MT-Newsletters

 

Why Is ROI Such a Mystery?

February 1, 2007

More Coverage

In my last column I posed the following questions: Why is it taking so long to determine the Return on Investment, or ROI, metrics for meetings and events? Does the meetings industry have researchers trained in providing education about this important aspect of the business world to planners? Where are the economical training programs within the meetings industry for actually measuring and quantifying what we are doing? Are planners creating their own metrics and not sharing them?

While we wait for training and measurements, here is a “quick” process, or template, for determining ROI measurements:


Purpose of the Conference: To save money

  • ROI Measurement: Create a chart comparing projected costs ($500,000) vs. actual costs ($300,000) for one meeting

  • ROI Statement: $200,000 in savings, or 40% savings

Purpose of the Conference:

To save money

  • ROI Measurement: Create a list of discounts you negotiated with vendors for services for the annual meeting

  • ROI Statement: $35,000 in negotiated savings

Purpose of the Conference:

To increase sales

  • ROI Measurement: Compare sales figures 12 months after the sales launch ($1.5 million in sales prior; $2.5 million in sales after; $500,000 total launch costs)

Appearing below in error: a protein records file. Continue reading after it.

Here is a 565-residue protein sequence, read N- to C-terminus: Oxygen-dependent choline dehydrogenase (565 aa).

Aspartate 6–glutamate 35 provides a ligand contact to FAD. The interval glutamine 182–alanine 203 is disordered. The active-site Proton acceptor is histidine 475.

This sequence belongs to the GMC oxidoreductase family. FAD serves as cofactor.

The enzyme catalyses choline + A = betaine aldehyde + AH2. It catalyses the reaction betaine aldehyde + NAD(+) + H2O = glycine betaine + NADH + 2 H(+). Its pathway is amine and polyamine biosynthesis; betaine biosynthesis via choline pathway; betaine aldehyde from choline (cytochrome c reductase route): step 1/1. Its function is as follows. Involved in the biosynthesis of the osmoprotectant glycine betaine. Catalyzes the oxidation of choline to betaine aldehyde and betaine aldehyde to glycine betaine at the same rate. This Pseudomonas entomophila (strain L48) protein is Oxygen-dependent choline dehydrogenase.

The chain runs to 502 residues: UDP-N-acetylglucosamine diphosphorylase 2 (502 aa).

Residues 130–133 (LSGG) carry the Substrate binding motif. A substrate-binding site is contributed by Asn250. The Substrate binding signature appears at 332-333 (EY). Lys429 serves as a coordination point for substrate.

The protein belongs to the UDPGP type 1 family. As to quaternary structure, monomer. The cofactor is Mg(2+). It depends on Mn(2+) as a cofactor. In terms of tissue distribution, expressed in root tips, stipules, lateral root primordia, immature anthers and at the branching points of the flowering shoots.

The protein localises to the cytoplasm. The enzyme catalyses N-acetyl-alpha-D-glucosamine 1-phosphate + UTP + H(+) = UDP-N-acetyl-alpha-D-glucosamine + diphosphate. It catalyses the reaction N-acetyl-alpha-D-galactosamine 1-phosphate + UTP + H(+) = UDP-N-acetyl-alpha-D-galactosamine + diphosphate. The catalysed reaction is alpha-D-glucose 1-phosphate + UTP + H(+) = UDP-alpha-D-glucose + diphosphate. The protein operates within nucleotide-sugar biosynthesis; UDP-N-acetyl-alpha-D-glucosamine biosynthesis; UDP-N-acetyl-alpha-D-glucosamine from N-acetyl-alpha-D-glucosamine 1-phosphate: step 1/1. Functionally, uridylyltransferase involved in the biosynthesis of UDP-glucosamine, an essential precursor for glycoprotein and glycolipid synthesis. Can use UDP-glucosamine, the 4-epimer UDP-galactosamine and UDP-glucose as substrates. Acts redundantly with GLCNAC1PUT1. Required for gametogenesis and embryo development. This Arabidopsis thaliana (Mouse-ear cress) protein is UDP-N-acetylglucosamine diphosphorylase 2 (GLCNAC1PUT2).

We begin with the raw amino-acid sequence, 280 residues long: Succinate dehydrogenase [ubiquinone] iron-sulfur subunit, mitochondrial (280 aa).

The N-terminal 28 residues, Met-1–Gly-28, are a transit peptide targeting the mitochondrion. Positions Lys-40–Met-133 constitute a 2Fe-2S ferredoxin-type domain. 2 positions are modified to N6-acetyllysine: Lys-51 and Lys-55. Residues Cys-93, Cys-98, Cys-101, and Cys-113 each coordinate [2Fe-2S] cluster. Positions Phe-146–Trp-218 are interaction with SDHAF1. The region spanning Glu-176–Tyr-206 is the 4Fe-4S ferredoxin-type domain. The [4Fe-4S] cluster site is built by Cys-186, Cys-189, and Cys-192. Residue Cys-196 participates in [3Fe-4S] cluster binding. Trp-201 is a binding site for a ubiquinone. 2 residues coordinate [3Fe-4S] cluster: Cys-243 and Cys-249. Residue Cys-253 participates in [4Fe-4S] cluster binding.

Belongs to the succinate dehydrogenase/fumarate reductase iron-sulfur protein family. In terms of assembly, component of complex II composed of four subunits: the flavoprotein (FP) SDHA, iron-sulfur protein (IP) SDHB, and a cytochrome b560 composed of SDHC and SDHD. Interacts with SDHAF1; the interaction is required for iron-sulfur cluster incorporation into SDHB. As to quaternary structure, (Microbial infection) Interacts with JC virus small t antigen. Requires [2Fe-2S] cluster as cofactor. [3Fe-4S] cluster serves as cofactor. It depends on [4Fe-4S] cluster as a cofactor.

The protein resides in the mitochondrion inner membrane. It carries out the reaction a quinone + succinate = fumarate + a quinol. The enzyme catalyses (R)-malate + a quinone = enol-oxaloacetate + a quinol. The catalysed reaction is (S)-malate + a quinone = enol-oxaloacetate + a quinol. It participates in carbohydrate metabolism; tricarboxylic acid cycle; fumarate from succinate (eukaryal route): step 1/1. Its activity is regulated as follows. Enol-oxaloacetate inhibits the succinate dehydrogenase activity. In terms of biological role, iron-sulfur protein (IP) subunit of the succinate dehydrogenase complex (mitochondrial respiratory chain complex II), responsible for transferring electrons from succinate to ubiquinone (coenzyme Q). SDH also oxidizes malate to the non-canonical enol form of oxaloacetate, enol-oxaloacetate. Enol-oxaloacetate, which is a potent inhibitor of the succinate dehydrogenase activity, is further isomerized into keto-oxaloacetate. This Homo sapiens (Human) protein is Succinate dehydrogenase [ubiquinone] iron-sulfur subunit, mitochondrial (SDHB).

• ROI Statement: $500,000 increase in new sales ($2.5m - $1.5m = $1m - $500,000 = $500,000)

Purpose of the Conference:

To increase the number of leads

  • ROI Measurement: Compare the number of addi- tional leads (1,000) after the sales training investment ($250,000 in training costs)

  • ROI Statement: 1,000 additional leads = $250/lead

Purpose of the Conference:

To maintain attendance competitive advantage within the marketplace

  • ROI Measurement: Compare your competitor’s annual convention attendance (1,000) to your association’s convention (4,000); or compare sponsorship/exhibitor revenue

  • ROI Statement: 75% competitive advantage in attendance

Purpose of the Conference:

To maintain advertising competitive advantage within the marketplace

  • ROI Measurement: Compare competitor’s advertising revenue ($200,000) to your association’s ($1,500,000); or compare sponsorship/exhibitor revenue

  • ROI Statement: 87% competitive advantage in advertising revenue

Purpose of the Conference:

To increase advertising revenue for annual convention

  • ROI Measurement: Compare last year’s advertising revenue ($125,000) to this year’s ($150,000)

  • ROI Statement: 17% increase in advertising revenue

Purpose of the Conference:

To increase brand-awareness of organization

  • ROI Measurement: Tracking with pre-event survey and post-event survey on the emotional connection the attendees (2,000) have to the organization’s brand

  • ROI Statement: 90% of participants are loyal to the brand

Purpose of the Conference:

To improve customer service

  • ROI Measurement: Compare mystery shopper evaluations every quarter

  • ROI Statement: Maintained an average between 4.75 and 4.92 on a 5.0 scale on customer satisfaction every quarter

Purpose of the Conference:

To increase number of volunteers

  • ROI Measurement: Compare number of volunteers from last year (100) to this year (150)

  • ROI Statement: Increased volunteers by 33%
A generic silhouette of a person.
About the author
Michele Wierzgac